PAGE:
On Thursday, the Economic Community of West African States (ECOWAS) directed its standby force to reinstate the constitutional order in the Niger Republic.

ECOWAS President, Omar Alieu Touray, announced the decision after concluding the commission’s Extraordinary Summit in Abuja, where he presented the ECOWAS resolution regarding the military junta in Niger.

Furthermore, ECOWAS has appealed to the African Union (AU), affiliated countries, and other institutions to back the resolution set forth by the regional organization.

The body emphasized that their attempts to engage in dialogue with the military junta in the Niger Republic have been consistently dismissed by the coup leaders. They also voiced their condemnation of the ongoing detainment of President Mohamed Bazoum and his relatives.

The ECOWAS decision will mark another major military intervention by the regional body in a coup crisis. The last intervention of this kind occurred in 1997 when ECOWAS sent an ECOMOG force led by Nigerian troops to Sierra Leone to engage the rebel forces in a bid to restore democracy.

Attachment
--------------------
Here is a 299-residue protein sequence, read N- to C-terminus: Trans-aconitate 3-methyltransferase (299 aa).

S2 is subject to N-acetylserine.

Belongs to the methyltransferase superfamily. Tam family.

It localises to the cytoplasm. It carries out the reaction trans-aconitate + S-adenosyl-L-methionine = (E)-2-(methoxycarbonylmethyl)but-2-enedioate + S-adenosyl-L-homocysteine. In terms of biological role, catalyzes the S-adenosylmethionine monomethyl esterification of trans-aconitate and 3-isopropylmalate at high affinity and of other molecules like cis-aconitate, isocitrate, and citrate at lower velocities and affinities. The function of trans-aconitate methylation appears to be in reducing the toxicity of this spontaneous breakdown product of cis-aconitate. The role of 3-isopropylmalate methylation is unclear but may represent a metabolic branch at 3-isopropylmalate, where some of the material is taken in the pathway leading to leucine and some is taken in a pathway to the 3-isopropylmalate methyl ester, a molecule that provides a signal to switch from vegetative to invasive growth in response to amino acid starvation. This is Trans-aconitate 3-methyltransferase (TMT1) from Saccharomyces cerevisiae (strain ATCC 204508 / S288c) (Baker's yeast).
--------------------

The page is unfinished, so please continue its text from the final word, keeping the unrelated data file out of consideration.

The ECOWAS Ceasefire Monitoring Group (ECOMOG) has a mandate to uphold peace and reestablish democracy in West African nations threatened by coups or rebel insurgencies.

In 1997, ECOMOG was deployed to Sierra Leone after a coup that overthrew the democratically elected government of President Ahmed Tejan Kabbah, led by Major Johnny Paul Koroma.

To counter the rebels and restore democracy, ECOWAS dispatched an ECOMOG contingent, predominantly comprising Nigerian forces, to Sierra Leone in the same year.

Prior to the intervention, Nigeria had purportedly given the insurgent leaders a deadline to relinquish power and reinstate the elected president.

However, after talks aiming for the peaceful return of the president faltered, the ECOMOG forces, spearheaded by Nigerian soldiers, opted to confront the rebels.

This military action commenced with Nigerian naval units off Freetown launching an artillery assault on the nation’s capital on June 2, 1997.

By March 1998, the ECOMOG soldiers had vanquished the rebels, and Kabbah was reinstated, marking the mission’s success.

Nevertheless, ECOMOG’s intervention wasn’t without controversy. Accusations of human rights abuses emerged in its wake.

Critics claimed that Nigeria acted without a clear mandate from other West African leaders. Furthermore, allegations arose that the military targeted boats laden with rice, leading to the death of numerous civilians at a nearby market.